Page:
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Graylings Argument

In logic there is no relevant difference between legal and currently


illegal drugs. Both are used for pleasure, relief from stress or
anxiety, and holidaying from normal life, and both are, in different
degrees, dangerous to health. Given this, consistent policy must
do one of two things: criminalize the use of nicotine and alcohol, in
order to bring them in line with currently illegal substances; or
legalize currently illegal substances under the same kind of regime
that governs nicotine and alcohol.
On civil liberties grounds the latter policy is the preferable
one because there is no justification in a good society for policing
behavior unless, in the form of rape, murder, theft, riot or fraud, it is
intrinsically damaging to the social fabric, and involves harm to
unwilling third parties. Good law protects in these respects; bad
law tries to coerce people into behaving according to norms
chosen by people who claim to know and do better than those for
whom they legislate. But the imposition of such norms is an
injustice. By all means let the disapprovers argue and exhort;
giving them the power to coerce and punish as well is
unacceptable.
Why a High Society is a Free Society A.C. Grayling Guardian May
19 2002.

(1) In logic there is no relevant difference between legal drugs


(namely nicotine and alcohol) and currently illegal drugs. (2) Both
are used for pleasure, relief from stress or anxiety, and holidaying
from normal life, and both are, in different degrees, dangerous to
health. Given this, (3) consistent policy must do one of two things:
[it must] criminalize the use of nicotine and alcohol, in order to
bring them in line with currently illegal substances; or [it must]
legalize currently illegal substances under the same kind of regime
that governs nicotine and alcohol. (4) On civil liberties grounds the
latter policy is the preferable one because (5) there is no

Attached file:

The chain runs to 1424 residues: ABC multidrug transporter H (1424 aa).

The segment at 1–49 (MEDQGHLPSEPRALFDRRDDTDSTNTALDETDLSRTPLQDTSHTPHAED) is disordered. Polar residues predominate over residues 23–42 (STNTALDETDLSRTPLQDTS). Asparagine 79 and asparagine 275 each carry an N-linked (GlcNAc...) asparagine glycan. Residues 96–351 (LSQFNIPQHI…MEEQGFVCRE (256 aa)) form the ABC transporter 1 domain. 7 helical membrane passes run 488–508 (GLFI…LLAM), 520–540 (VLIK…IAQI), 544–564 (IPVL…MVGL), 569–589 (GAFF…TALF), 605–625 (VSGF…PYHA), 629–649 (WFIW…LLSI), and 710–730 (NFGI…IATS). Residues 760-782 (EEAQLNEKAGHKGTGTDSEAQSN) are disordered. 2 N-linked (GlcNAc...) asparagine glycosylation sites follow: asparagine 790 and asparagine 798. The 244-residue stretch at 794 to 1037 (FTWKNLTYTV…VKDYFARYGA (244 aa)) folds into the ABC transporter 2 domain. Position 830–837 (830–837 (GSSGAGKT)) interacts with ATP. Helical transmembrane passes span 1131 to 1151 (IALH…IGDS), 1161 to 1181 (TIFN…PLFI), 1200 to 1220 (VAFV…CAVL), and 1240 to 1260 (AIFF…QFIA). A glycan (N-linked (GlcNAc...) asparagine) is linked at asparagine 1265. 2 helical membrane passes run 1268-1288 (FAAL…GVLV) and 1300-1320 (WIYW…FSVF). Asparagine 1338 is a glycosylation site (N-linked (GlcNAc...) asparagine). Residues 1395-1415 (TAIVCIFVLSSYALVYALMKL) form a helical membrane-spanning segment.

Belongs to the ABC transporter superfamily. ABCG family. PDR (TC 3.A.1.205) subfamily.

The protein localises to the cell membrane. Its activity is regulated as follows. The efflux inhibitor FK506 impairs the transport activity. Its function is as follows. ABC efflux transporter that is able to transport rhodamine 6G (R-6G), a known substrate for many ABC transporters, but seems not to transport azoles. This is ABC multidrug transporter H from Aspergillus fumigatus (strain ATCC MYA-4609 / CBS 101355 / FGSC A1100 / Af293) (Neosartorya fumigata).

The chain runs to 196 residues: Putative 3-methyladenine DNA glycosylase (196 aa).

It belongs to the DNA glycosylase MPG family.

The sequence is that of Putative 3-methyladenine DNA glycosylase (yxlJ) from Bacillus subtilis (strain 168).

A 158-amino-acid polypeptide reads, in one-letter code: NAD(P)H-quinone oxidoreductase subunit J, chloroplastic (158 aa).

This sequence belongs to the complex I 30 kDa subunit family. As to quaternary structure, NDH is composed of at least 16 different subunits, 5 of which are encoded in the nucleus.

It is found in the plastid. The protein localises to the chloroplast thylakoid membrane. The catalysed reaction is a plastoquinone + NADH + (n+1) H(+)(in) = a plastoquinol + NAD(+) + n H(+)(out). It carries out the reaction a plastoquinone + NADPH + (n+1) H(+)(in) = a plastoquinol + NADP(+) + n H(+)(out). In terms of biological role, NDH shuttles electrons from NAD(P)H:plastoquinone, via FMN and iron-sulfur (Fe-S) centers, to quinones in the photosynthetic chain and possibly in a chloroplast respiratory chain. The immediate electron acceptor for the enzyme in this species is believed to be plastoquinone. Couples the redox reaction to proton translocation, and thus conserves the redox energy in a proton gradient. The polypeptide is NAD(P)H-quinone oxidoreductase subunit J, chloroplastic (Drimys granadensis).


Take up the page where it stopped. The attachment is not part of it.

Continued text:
justification in a good society for policing behavior unless, in the
form of rape, murder, theft, riot or fraud, it is intrinsically damaging
to the social fabric, and involves harm to unwilling third parties. (6)
Good law protects in these respects; bad law tries to coerce people
into behaving according to norms chosen by people who claim to
know and do better than those for whom they legislate. But (7) the
imposition of such norms [chosen by people who claim to know
and do better] is an injustice. (8) By all means let the disapprovers
argue and exhort; giving them the power to coerce and punish as
well is unacceptable.

(1) In logic there is no relevant difference between legal drugs


(namely nicotine and alcohol) and currently illegal drugs. (2) Both
are used for pleasure, relief from stress or anxiety, and holidaying
from normal life, and both are, in different degrees, dangerous to
health. Given this, (3) consistent policy must do one of two things:
[it must] criminalize the use of nicotine and alcohol, in order to
bring them in line with currently illegal substances; or [it must]
legalize currently illegal substances under the same kind of regime
that governs nicotine and alcohol. (4) On civil liberties grounds the
latter policy is the preferable one because (5) there is no
justification in a good society for policing behavior unless, in the
form of rape, murder, theft, riot or fraud, it is intrinsically damaging